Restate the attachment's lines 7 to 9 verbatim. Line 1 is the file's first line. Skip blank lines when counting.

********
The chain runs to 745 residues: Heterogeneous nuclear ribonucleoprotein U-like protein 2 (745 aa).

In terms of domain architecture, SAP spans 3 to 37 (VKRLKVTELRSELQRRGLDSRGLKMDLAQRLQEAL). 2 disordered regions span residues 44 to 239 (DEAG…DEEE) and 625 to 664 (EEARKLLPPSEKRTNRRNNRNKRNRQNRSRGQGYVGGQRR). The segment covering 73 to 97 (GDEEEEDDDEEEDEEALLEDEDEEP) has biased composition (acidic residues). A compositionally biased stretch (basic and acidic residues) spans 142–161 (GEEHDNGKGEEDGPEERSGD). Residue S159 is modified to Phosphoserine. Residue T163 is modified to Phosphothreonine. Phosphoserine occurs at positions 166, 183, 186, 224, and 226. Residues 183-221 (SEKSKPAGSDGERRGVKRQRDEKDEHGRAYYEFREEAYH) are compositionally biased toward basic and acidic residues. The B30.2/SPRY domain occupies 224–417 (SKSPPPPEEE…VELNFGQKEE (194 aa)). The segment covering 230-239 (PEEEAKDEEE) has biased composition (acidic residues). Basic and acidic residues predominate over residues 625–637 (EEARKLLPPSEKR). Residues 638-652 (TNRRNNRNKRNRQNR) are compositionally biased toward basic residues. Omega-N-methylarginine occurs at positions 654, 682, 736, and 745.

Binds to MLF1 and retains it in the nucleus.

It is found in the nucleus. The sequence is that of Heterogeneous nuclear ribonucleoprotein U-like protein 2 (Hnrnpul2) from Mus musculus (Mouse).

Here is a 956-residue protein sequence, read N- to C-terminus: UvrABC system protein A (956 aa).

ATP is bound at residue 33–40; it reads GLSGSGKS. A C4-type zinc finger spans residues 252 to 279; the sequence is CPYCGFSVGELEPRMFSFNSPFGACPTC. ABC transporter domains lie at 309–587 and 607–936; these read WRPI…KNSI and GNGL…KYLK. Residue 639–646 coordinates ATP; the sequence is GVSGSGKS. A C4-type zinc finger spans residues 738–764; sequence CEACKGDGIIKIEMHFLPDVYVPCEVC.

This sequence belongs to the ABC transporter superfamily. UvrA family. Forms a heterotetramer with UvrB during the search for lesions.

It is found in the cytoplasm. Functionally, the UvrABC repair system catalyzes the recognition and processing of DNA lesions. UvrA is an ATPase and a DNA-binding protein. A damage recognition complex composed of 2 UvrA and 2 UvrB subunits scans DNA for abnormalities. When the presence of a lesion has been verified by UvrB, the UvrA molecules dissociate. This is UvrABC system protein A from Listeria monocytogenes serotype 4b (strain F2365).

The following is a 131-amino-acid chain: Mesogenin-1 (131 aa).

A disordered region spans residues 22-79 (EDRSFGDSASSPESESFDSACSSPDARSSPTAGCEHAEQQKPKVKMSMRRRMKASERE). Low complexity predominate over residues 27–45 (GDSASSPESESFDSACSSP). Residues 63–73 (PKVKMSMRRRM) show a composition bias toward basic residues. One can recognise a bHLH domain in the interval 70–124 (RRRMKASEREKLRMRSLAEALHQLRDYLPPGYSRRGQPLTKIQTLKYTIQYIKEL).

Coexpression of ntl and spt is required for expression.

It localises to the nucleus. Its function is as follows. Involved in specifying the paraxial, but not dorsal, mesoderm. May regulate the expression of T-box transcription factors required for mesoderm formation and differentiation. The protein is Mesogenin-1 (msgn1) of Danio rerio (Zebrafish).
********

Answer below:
This sequence belongs to the ABC transporter superfamily. UvrA family. Forms a heterotetramer with UvrB during the search for lesions.

It is found in the cytoplasm. Functionally, the UvrABC repair system catalyzes the recognition and processing of DNA lesions. UvrA is an ATPase and a DNA-binding protein. A damage recognition complex composed of 2 UvrA and 2 UvrB subunits scans DNA for abnormalities. When the presence of a lesion has been verified by UvrB, the UvrA molecules dissociate. This is UvrABC system protein A from Listeria monocytogenes serotype 4b (strain F2365).

The following is a 131-amino-acid chain: Mesogenin-1 (131 aa).